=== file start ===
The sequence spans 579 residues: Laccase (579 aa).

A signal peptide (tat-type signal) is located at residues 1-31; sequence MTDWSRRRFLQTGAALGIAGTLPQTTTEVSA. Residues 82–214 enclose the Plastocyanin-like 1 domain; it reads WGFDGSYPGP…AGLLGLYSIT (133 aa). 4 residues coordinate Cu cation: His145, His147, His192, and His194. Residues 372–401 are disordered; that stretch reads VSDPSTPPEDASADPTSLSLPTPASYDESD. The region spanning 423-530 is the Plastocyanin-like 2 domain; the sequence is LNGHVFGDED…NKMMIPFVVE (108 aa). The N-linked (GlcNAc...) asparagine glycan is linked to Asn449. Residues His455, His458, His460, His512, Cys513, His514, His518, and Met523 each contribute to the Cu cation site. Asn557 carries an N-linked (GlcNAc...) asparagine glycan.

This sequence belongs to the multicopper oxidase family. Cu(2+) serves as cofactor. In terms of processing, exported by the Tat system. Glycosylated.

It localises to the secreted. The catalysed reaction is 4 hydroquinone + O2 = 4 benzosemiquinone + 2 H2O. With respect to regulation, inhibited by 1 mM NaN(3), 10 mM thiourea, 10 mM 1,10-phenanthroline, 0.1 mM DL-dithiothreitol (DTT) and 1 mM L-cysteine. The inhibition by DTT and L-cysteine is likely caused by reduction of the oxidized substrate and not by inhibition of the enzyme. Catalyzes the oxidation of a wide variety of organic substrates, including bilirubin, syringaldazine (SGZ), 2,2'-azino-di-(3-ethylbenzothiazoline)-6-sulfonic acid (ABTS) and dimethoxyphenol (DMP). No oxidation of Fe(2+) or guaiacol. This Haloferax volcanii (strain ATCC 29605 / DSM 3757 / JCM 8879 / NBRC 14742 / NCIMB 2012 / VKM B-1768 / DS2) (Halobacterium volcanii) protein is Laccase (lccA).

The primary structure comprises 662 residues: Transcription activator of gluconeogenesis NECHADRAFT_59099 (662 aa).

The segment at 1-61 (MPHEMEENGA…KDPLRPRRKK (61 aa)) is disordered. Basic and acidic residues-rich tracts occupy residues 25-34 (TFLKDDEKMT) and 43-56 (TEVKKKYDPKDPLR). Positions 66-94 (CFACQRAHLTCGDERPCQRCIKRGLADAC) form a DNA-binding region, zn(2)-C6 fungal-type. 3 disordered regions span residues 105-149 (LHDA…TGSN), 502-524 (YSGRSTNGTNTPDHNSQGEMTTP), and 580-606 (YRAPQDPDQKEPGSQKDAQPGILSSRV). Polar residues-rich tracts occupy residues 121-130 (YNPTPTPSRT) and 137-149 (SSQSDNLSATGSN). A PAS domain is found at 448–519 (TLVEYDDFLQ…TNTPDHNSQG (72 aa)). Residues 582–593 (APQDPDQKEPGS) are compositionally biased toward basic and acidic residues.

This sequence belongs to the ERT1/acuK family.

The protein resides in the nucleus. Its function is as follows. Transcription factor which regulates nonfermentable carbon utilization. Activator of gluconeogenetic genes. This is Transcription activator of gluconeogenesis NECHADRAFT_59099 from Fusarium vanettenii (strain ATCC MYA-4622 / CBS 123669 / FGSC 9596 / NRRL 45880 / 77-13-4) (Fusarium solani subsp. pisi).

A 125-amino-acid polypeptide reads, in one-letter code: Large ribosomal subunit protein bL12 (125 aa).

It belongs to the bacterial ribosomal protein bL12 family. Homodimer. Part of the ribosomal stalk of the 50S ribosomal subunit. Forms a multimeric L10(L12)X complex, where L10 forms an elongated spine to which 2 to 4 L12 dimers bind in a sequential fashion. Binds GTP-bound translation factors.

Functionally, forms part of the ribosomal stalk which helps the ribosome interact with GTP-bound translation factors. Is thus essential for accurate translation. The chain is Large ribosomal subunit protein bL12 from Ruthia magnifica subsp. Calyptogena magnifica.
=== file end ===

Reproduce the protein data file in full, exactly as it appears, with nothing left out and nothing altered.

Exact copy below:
The sequence spans 579 residues: Laccase (579 aa).

A signal peptide (tat-type signal) is located at residues 1-31; sequence MTDWSRRRFLQTGAALGIAGTLPQTTTEVSA. Residues 82–214 enclose the Plastocyanin-like 1 domain; it reads WGFDGSYPGP…AGLLGLYSIT (133 aa). 4 residues coordinate Cu cation: His145, His147, His192, and His194. Residues 372–401 are disordered; that stretch reads VSDPSTPPEDASADPTSLSLPTPASYDESD. The region spanning 423-530 is the Plastocyanin-like 2 domain; the sequence is LNGHVFGDED…NKMMIPFVVE (108 aa). The N-linked (GlcNAc...) asparagine glycan is linked to Asn449. Residues His455, His458, His460, His512, Cys513, His514, His518, and Met523 each contribute to the Cu cation site. Asn557 carries an N-linked (GlcNAc...) asparagine glycan.

This sequence belongs to the multicopper oxidase family. Cu(2+) serves as cofactor. In terms of processing, exported by the Tat system. Glycosylated.

It localises to the secreted. The catalysed reaction is 4 hydroquinone + O2 = 4 benzosemiquinone + 2 H2O. With respect to regulation, inhibited by 1 mM NaN(3), 10 mM thiourea, 10 mM 1,10-phenanthroline, 0.1 mM DL-dithiothreitol (DTT) and 1 mM L-cysteine. The inhibition by DTT and L-cysteine is likely caused by reduction of the oxidized substrate and not by inhibition of the enzyme. Catalyzes the oxidation of a wide variety of organic substrates, including bilirubin, syringaldazine (SGZ), 2,2'-azino-di-(3-ethylbenzothiazoline)-6-sulfonic acid (ABTS) and dimethoxyphenol (DMP). No oxidation of Fe(2+) or guaiacol. This Haloferax volcanii (strain ATCC 29605 / DSM 3757 / JCM 8879 / NBRC 14742 / NCIMB 2012 / VKM B-1768 / DS2) (Halobacterium volcanii) protein is Laccase (lccA).

The primary structure comprises 662 residues: Transcription activator of gluconeogenesis NECHADRAFT_59099 (662 aa).

The segment at 1-61 (MPHEMEENGA…KDPLRPRRKK (61 aa)) is disordered. Basic and acidic residues-rich tracts occupy residues 25-34 (TFLKDDEKMT) and 43-56 (TEVKKKYDPKDPLR). Positions 66-94 (CFACQRAHLTCGDERPCQRCIKRGLADAC) form a DNA-binding region, zn(2)-C6 fungal-type. 3 disordered regions span residues 105-149 (LHDA…TGSN), 502-524 (YSGRSTNGTNTPDHNSQGEMTTP), and 580-606 (YRAPQDPDQKEPGSQKDAQPGILSSRV). Polar residues-rich tracts occupy residues 121-130 (YNPTPTPSRT) and 137-149 (SSQSDNLSATGSN). A PAS domain is found at 448–519 (TLVEYDDFLQ…TNTPDHNSQG (72 aa)). Residues 582–593 (APQDPDQKEPGS) are compositionally biased toward basic and acidic residues.

This sequence belongs to the ERT1/acuK family.

The protein resides in the nucleus. Its function is as follows. Transcription factor which regulates nonfermentable carbon utilization. Activator of gluconeogenetic genes. This is Transcription activator of gluconeogenesis NECHADRAFT_59099 from Fusarium vanettenii (strain ATCC MYA-4622 / CBS 123669 / FGSC 9596 / NRRL 45880 / 77-13-4) (Fusarium solani subsp. pisi).

A 125-amino-acid polypeptide reads, in one-letter code: Large ribosomal subunit protein bL12 (125 aa).

It belongs to the bacterial ribosomal protein bL12 family. Homodimer. Part of the ribosomal stalk of the 50S ribosomal subunit. Forms a multimeric L10(L12)X complex, where L10 forms an elongated spine to which 2 to 4 L12 dimers bind in a sequential fashion. Binds GTP-bound translation factors.

Functionally, forms part of the ribosomal stalk which helps the ribosome interact with GTP-bound translation factors. Is thus essential for accurate translation. The chain is Large ribosomal subunit protein bL12 from Ruthia magnifica subsp. Calyptogena magnifica.